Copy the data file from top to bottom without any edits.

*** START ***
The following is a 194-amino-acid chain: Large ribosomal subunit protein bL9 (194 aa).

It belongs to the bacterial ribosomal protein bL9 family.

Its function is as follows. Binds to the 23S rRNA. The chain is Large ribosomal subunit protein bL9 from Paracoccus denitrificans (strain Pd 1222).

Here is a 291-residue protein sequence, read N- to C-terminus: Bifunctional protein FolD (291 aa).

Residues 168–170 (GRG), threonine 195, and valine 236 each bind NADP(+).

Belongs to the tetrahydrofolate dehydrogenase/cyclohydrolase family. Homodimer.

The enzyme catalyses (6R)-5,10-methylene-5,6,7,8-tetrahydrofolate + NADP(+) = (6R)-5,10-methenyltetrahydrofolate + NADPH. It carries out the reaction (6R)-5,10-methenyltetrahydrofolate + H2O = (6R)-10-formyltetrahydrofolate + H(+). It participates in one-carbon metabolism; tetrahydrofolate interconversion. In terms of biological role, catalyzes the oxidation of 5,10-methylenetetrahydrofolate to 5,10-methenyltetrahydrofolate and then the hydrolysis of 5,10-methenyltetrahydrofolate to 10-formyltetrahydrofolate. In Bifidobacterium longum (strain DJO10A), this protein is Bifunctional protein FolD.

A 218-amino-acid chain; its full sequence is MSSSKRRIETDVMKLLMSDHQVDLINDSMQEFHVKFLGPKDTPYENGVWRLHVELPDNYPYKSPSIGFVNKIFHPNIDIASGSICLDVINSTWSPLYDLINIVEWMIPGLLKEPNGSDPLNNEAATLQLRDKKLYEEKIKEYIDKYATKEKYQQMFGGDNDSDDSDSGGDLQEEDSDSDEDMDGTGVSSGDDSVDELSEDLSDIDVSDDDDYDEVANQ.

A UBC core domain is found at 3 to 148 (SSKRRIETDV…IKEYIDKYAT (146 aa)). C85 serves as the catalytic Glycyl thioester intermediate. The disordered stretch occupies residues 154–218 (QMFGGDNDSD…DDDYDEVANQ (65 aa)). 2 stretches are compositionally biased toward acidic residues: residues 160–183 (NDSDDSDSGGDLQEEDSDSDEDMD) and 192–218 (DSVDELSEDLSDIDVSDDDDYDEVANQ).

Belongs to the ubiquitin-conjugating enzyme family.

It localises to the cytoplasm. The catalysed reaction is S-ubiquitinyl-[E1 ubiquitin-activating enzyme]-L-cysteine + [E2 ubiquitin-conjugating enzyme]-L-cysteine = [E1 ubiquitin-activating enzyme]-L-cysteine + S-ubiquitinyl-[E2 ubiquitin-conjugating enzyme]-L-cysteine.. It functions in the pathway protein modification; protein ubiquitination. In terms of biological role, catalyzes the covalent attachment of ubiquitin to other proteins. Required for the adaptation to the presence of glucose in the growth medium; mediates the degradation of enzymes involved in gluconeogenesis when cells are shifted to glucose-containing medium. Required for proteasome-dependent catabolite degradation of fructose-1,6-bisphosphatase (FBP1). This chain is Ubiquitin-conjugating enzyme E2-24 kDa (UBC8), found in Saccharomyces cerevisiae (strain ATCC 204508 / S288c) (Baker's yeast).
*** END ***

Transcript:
The following is a 194-amino-acid chain: Large ribosomal subunit protein bL9 (194 aa).

It belongs to the bacterial ribosomal protein bL9 family.

Its function is as follows. Binds to the 23S rRNA. The chain is Large ribosomal subunit protein bL9 from Paracoccus denitrificans (strain Pd 1222).

Here is a 291-residue protein sequence, read N- to C-terminus: Bifunctional protein FolD (291 aa).

Residues 168–170 (GRG), threonine 195, and valine 236 each bind NADP(+).

Belongs to the tetrahydrofolate dehydrogenase/cyclohydrolase family. Homodimer.

The enzyme catalyses (6R)-5,10-methylene-5,6,7,8-tetrahydrofolate + NADP(+) = (6R)-5,10-methenyltetrahydrofolate + NADPH. It carries out the reaction (6R)-5,10-methenyltetrahydrofolate + H2O = (6R)-10-formyltetrahydrofolate + H(+). It participates in one-carbon metabolism; tetrahydrofolate interconversion. In terms of biological role, catalyzes the oxidation of 5,10-methylenetetrahydrofolate to 5,10-methenyltetrahydrofolate and then the hydrolysis of 5,10-methenyltetrahydrofolate to 10-formyltetrahydrofolate. In Bifidobacterium longum (strain DJO10A), this protein is Bifunctional protein FolD.

A 218-amino-acid chain; its full sequence is MSSSKRRIETDVMKLLMSDHQVDLINDSMQEFHVKFLGPKDTPYENGVWRLHVELPDNYPYKSPSIGFVNKIFHPNIDIASGSICLDVINSTWSPLYDLINIVEWMIPGLLKEPNGSDPLNNEAATLQLRDKKLYEEKIKEYIDKYATKEKYQQMFGGDNDSDDSDSGGDLQEEDSDSDEDMDGTGVSSGDDSVDELSEDLSDIDVSDDDDYDEVANQ.

A UBC core domain is found at 3 to 148 (SSKRRIETDV…IKEYIDKYAT (146 aa)). C85 serves as the catalytic Glycyl thioester intermediate. The disordered stretch occupies residues 154–218 (QMFGGDNDSD…DDDYDEVANQ (65 aa)). 2 stretches are compositionally biased toward acidic residues: residues 160–183 (NDSDDSDSGGDLQEEDSDSDEDMD) and 192–218 (DSVDELSEDLSDIDVSDDDDYDEVANQ).

Belongs to the ubiquitin-conjugating enzyme family.

It localises to the cytoplasm. The catalysed reaction is S-ubiquitinyl-[E1 ubiquitin-activating enzyme]-L-cysteine + [E2 ubiquitin-conjugating enzyme]-L-cysteine = [E1 ubiquitin-activating enzyme]-L-cysteine + S-ubiquitinyl-[E2 ubiquitin-conjugating enzyme]-L-cysteine.. It functions in the pathway protein modification; protein ubiquitination. In terms of biological role, catalyzes the covalent attachment of ubiquitin to other proteins. Required for the adaptation to the presence of glucose in the growth medium; mediates the degradation of enzymes involved in gluconeogenesis when cells are shifted to glucose-containing medium. Required for proteasome-dependent catabolite degradation of fructose-1,6-bisphosphatase (FBP1). This chain is Ubiquitin-conjugating enzyme E2-24 kDa (UBC8), found in Saccharomyces cerevisiae (strain ATCC 204508 / S288c) (Baker's yeast).